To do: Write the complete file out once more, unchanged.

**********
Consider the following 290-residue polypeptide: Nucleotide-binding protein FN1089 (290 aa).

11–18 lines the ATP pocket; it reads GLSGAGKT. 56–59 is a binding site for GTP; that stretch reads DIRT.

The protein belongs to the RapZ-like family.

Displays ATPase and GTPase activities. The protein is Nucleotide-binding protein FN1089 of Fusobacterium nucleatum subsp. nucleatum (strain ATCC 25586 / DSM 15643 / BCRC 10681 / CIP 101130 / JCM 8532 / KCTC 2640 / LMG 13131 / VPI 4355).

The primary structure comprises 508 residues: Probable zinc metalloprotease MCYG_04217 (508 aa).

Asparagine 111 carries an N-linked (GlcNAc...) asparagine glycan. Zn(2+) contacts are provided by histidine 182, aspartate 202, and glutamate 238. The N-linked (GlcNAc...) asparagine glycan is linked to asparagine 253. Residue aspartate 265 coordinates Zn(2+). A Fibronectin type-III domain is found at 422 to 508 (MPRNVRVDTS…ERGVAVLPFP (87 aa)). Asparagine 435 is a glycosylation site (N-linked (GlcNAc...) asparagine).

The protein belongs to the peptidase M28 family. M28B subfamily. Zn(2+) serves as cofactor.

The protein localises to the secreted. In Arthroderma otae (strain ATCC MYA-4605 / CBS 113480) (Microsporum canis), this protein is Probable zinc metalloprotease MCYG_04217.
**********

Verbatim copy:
Consider the following 290-residue polypeptide: Nucleotide-binding protein FN1089 (290 aa).

11–18 lines the ATP pocket; it reads GLSGAGKT. 56–59 is a binding site for GTP; that stretch reads DIRT.

The protein belongs to the RapZ-like family.

Displays ATPase and GTPase activities. The protein is Nucleotide-binding protein FN1089 of Fusobacterium nucleatum subsp. nucleatum (strain ATCC 25586 / DSM 15643 / BCRC 10681 / CIP 101130 / JCM 8532 / KCTC 2640 / LMG 13131 / VPI 4355).

The primary structure comprises 508 residues: Probable zinc metalloprotease MCYG_04217 (508 aa).

Asparagine 111 carries an N-linked (GlcNAc...) asparagine glycan. Zn(2+) contacts are provided by histidine 182, aspartate 202, and glutamate 238. The N-linked (GlcNAc...) asparagine glycan is linked to asparagine 253. Residue aspartate 265 coordinates Zn(2+). A Fibronectin type-III domain is found at 422 to 508 (MPRNVRVDTS…ERGVAVLPFP (87 aa)). Asparagine 435 is a glycosylation site (N-linked (GlcNAc...) asparagine).

The protein belongs to the peptidase M28 family. M28B subfamily. Zn(2+) serves as cofactor.

The protein localises to the secreted. In Arthroderma otae (strain ATCC MYA-4605 / CBS 113480) (Microsporum canis), this protein is Probable zinc metalloprotease MCYG_04217.